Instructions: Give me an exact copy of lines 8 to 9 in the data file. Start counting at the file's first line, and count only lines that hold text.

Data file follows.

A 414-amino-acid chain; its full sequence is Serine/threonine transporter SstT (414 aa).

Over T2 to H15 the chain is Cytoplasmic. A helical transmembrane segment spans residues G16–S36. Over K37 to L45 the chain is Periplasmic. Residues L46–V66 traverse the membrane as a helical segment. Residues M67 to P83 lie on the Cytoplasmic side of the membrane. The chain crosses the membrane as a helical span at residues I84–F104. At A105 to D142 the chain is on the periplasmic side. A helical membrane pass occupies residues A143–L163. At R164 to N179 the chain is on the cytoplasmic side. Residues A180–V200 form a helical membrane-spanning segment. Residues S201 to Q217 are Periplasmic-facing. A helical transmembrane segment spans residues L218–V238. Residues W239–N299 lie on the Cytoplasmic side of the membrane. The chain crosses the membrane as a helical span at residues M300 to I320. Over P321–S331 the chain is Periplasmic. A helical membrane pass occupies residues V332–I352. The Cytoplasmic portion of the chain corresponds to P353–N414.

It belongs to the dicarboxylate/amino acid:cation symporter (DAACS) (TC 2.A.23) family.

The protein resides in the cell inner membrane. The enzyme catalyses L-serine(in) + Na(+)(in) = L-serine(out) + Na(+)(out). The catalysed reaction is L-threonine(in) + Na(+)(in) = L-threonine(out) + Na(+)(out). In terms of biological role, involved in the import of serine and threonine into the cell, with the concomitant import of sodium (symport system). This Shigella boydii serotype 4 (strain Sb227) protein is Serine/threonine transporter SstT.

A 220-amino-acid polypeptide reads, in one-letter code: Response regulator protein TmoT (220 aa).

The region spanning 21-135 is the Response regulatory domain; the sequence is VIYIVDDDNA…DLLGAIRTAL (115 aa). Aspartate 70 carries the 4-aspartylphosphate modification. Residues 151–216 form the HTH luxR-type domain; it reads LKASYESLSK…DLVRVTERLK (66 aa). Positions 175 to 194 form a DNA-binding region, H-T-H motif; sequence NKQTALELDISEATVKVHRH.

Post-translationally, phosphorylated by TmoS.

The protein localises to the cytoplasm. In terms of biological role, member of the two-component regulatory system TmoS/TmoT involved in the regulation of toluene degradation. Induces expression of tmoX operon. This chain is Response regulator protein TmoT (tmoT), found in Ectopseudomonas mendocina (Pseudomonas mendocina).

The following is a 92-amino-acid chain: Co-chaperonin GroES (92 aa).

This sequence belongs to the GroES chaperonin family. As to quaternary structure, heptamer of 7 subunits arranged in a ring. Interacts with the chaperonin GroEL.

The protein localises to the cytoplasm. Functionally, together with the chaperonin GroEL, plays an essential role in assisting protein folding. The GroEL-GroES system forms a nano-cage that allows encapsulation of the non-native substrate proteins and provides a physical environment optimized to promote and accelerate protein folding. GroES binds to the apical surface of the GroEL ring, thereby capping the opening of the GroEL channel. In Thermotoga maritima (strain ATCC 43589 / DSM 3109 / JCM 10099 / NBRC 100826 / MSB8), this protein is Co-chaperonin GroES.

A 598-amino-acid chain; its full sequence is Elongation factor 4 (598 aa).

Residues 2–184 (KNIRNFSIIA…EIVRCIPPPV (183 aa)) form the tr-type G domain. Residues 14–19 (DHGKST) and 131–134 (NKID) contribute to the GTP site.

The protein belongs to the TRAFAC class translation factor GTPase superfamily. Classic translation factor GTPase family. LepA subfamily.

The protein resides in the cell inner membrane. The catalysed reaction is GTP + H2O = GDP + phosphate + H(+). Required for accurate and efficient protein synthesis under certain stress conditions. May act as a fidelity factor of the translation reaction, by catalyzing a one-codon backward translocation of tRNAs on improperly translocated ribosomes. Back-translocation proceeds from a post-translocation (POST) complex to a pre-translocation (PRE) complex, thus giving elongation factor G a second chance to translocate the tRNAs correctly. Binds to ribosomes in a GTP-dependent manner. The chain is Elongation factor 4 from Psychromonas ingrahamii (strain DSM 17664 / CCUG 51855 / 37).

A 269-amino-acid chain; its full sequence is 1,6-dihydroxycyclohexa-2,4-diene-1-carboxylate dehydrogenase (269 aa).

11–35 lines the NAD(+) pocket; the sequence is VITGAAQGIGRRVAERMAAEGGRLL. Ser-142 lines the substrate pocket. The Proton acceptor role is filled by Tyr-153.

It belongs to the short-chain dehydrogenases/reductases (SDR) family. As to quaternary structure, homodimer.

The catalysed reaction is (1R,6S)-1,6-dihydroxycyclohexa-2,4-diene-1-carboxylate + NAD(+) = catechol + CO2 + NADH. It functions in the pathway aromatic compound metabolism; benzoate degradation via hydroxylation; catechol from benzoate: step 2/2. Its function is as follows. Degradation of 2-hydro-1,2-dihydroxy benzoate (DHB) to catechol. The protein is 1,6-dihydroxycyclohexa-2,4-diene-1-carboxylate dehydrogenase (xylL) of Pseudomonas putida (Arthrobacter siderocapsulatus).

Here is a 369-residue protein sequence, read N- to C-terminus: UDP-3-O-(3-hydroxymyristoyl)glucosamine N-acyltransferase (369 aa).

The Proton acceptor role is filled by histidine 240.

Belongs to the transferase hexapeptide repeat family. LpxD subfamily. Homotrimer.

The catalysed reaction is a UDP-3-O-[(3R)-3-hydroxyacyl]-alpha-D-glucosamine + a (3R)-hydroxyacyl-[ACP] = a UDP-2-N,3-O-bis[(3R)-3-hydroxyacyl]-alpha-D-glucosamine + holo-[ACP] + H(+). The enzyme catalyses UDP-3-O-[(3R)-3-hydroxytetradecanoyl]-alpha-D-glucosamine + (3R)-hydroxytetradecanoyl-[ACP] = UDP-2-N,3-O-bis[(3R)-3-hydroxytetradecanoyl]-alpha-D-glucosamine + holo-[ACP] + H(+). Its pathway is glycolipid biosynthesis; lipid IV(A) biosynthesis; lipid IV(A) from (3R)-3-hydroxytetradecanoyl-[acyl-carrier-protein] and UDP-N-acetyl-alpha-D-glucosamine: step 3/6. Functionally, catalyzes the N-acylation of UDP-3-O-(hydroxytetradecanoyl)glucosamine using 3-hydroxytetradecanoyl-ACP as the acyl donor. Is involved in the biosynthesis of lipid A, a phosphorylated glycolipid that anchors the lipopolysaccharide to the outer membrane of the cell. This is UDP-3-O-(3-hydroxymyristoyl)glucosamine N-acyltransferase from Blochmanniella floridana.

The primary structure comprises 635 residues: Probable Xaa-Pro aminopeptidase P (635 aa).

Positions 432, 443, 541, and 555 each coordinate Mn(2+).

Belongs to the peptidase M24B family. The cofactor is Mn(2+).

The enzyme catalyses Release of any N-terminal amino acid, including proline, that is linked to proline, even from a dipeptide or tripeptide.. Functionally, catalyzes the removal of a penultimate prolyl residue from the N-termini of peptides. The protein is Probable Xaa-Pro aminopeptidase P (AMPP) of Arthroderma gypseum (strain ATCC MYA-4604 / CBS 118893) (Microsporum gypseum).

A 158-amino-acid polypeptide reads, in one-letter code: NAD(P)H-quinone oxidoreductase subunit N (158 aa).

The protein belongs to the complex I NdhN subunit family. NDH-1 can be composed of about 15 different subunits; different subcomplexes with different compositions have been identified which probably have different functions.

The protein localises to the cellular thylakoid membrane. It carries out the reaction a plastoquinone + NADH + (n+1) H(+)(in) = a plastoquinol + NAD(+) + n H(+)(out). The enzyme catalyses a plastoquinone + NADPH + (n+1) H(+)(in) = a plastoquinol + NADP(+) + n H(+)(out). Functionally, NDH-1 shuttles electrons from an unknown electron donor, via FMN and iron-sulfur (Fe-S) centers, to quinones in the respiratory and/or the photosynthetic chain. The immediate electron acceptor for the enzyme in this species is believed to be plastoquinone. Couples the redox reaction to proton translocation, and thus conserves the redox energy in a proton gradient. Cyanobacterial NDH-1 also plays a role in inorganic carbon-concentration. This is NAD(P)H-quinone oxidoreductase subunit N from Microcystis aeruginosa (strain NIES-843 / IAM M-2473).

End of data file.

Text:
The protein localises to the cytoplasm. In terms of biological role, member of the two-component regulatory system TmoS/TmoT involved in the regulation of toluene degradation. Induces expression of tmoX operon. This chain is Response regulator protein TmoT (tmoT), found in Ectopseudomonas mendocina (Pseudomonas mendocina).

The following is a 92-amino-acid chain: Co-chaperonin GroES (92 aa).